Swiss rockers Krokus had already been around the bend a number of times by the time they scored their first (and only) American platinum success with 1983's Headhunter. Shameless bandwagon hoppers that they were (their origins lay in cheesy, late-'70s progressive rock), the band at least deserve credit for mixing their musical stew just right on this occasion. The results include the frenetic title track, a highly competent power ballad in "Screaming in the Night," and their biggest hit -- a reworking of Bachman Turner Overdrive's "Stayed Awake All Night." Mid-tempo rockers such as "Eat the Rich" and "Russian Winter" also receive energetic performances from the band, but singer Marc Storace generally makes a nuisance of himself with his grating screech, which falls somewhere between Bon Scott and Accept's Udo Dirkschneider. Though their ridiculous attempt to emulate the pop-metal posturing of the day (guitarist Fernando Von Arb's incessant pouting remains an especially horrifying image) would do them little good, Headhunter, at least, remains Krokus' finest moment.

tags: krokus, headhunter, head hunter, 1983,

Tha Dogg Pound - Cali Iz Active (2006)

Country: U.S.A.
Genre: Hip-Hop
Style: Gangsta Rap
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© 2006 Koch Records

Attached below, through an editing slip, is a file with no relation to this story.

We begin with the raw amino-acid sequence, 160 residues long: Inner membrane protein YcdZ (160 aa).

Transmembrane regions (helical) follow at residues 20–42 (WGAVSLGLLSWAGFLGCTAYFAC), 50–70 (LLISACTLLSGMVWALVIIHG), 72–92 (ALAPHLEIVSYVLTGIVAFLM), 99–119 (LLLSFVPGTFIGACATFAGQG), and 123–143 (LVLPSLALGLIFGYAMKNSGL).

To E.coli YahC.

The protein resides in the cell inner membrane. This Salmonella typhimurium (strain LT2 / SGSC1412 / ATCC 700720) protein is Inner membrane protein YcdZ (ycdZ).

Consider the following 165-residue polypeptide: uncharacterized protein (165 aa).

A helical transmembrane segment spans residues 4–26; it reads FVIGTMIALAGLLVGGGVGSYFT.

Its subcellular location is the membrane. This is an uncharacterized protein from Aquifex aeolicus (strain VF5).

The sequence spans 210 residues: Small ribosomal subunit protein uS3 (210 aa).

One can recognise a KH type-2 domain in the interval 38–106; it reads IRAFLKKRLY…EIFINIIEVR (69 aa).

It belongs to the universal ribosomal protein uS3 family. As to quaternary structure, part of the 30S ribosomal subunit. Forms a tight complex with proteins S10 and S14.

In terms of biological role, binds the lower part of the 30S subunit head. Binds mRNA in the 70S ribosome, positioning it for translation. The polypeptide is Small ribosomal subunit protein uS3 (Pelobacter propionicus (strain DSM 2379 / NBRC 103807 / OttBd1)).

AllMusic Review by David Jeffries
With its crooked, crooked West Coast beat and the glorious TGIF chorus thrown on top of it, lead single "Cali Iz Active" came on the scene and ruled every beatbox that knew what was up. But just like the cover artwork to the album Cali Iz Active, the wicked title cut misrepresents what is really a reunion of the original Dogg Pound duo, Daz Dillinger and Kurupt, with only a couple of appearances by executive producer Snoop Dogg. One listen through this heat-carrying album and it doesn't matter much, since the long-estranged Daz and Kurupt are lyrically inspired here, have lost none of their chemistry, and their choices for producers and guest stars are either smart or risky. Falling into the latter category is Diddy's appearance on "It's Craccin All Night," a surprisingly successful track that figures into the handful of highlights. "Sittin on 23z" kicks its way into this category thanks to a monstrous beat by Swizz Beatz that shakes the foundations. The cuts with David Banner and Paul Wall do a good job of blending Southern and West Coast attitudes, but the West Coast heads are going to appreciate the Ice Cube, Nate Dogg, and Lady of Rage guest shots the most, since they brilliantly recall a time when G-funk ruled all. While it's a track or two too long, Cali Iz Active is arguably the strongest album from the crew and a West Coast fiend's dream come true.